As the world starts feeling the effects of increasing atmospheric carbon dioxide and consequent global temperature rise, researchers are looking for a Plan B to
mitigate climate change.
A group of German scientists has now come up with an environmentally friendly method that they say could do just that. The technique, dubbed carbon farming,
consists in planting trees in arid regions on a large scale to capture CO2.
They publish their study today in Earth System Dynamics, a journal of the European Geosciences Union (EGU).
"Carbon farming addresses the root source of climate change: the emission of carbon dioxide by human activities," says first-author Klaus Becker of the University
of Hohenheim in Stuttgart.
"Nature does it better," adds Becker's colleague Volker Wulfmeyer, "if we understand and can make use of it in a sustainable manner."
When it comes to sequestering carbon from the atmosphere, the team shows that Jatropha curcas does it better.
This small tree is very resistant to aridity so it can be planted in hot and dry land in soil unsuitable for food production.
The plant does need water to grow though, so coastal areas where desalinated seawater can be made available are ideal.
"To our knowledge, this is the first time experts in irrigation, desalination, carbon sequestration, economics and atmospheric sciences have come together to
analyse the feasibility of a large-scale plantation to capture carbon dioxide in a comprehensive manner.
We did this by applying a series of computer models and using data from Jatropha curcas plantations in Egypt, India and Madagascar," says Wulfmeyer.
The new Earth System Dynamics study shows that one hectare of Jatropha curcas could capture up to 25 tonnes of atmospheric carbon dioxide per year, over a 20 year
period. A plantation taking up only about 3% of the Arabian Desert, for example, could absorb in a couple of decades all the CO2 produced by motor vehicles in
Germany over the same period.
With about one billion hectares suitable for carbon farming, the method could sequester a significant portion of the CO2 added to the atmosphere since the
Technological and economic issues include the set up and operation of desalination plants and large-scale irrigation and their power supply,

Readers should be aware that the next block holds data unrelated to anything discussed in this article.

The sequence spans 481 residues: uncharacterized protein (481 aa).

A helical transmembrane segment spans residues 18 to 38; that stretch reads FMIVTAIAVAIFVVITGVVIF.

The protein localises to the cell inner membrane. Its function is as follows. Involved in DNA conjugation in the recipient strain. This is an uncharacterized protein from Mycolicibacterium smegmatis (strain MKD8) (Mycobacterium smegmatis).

such as the production of bioenergy from the plantation. Land-surface-atmosphere processes, including heat release and CO2 absorption, also play a role
in carbon farming. These modify the atmospheric boundary layer
(ABL, the lowest part of the atmosphere) in such a way that may lead to the formation of clouds and precipitation. Credit: Becker et al. 2013
But there are more advantages. Carbon farming's price tag ranges from 42 to 63 euros per tonne of CO2, making it competitive with other
CO2-reduction techniques such as carbon capture and storage. Further, after a few years, the plants would produce bioenergy
(in the form of tree trimmings) to support the power production required for the desalination and irrigation systems.
"From our point of view, afforestation as a geoengineering option for carbon sequestration is the most efficient and environmentally safe
approach for climate change mitigation. Vegetation has played a key role in the global carbon cycle for millions of years, in contrast to many
technical and very expensive geoengineering techniques," explains Becker.
The main limitations to implementing this method are lack of funding and little knowledge of the benefits large-scale plantations could have in
the regional climate, which can include increase of cloud coverage and rainfall. The new Earth System Dynamics paper presents results of
simulations looking into these aspects, but there is still a lack of experimental data on the effects of greening arid regions. Also, potential
detrimental effects such as the accumulation of salt in desert soils need to be evaluated carefully.
The team hopes the new research will get enough people informed about carbon farming to establish a pilot project. "We strongly recommend more
emphasis is put on this technology – at both small and large scales – and that more research is done to investigate its benefits in comparison
to other geoengineering approaches," concludes Wulfmeyer.
Incredible Images Show Giant Sinkhole In Sweden Keeps Expanding!
It looks like something taken straight from a horror movie. An enormous hole leading to hell, some would say. But this is not a movie.
This is a real and dangerous phenomenon. New shocking images clearly show the enormous pit in Sweden is expanding.
The 200 foot wide open pit is called the "Fabiangropen" (Fabian pit) and is in the Malmberget area is located at Gällivare, 75km from Kiruna, Sweden.
UPDATE: Huge Stripe On The Sun - Is Earth In Serious Danger? UPDATE: This article has now been updated with additional information from NASA including images and video!
The Sun's odd behavior has been mentioned on many occasions recently. As we all await the Solar Cycle 24, scientists keep a close eye on the Sun.
Thousands Of Dead Fish Wash Ashore Texas Coast
Thousands of dead fish are washing ashore along the Texas coast, from the Colorado River
to Galveston Island. Most of the dead animals are Gulf Menhaden, or shad fish. The cause of death remains unclear for the moment.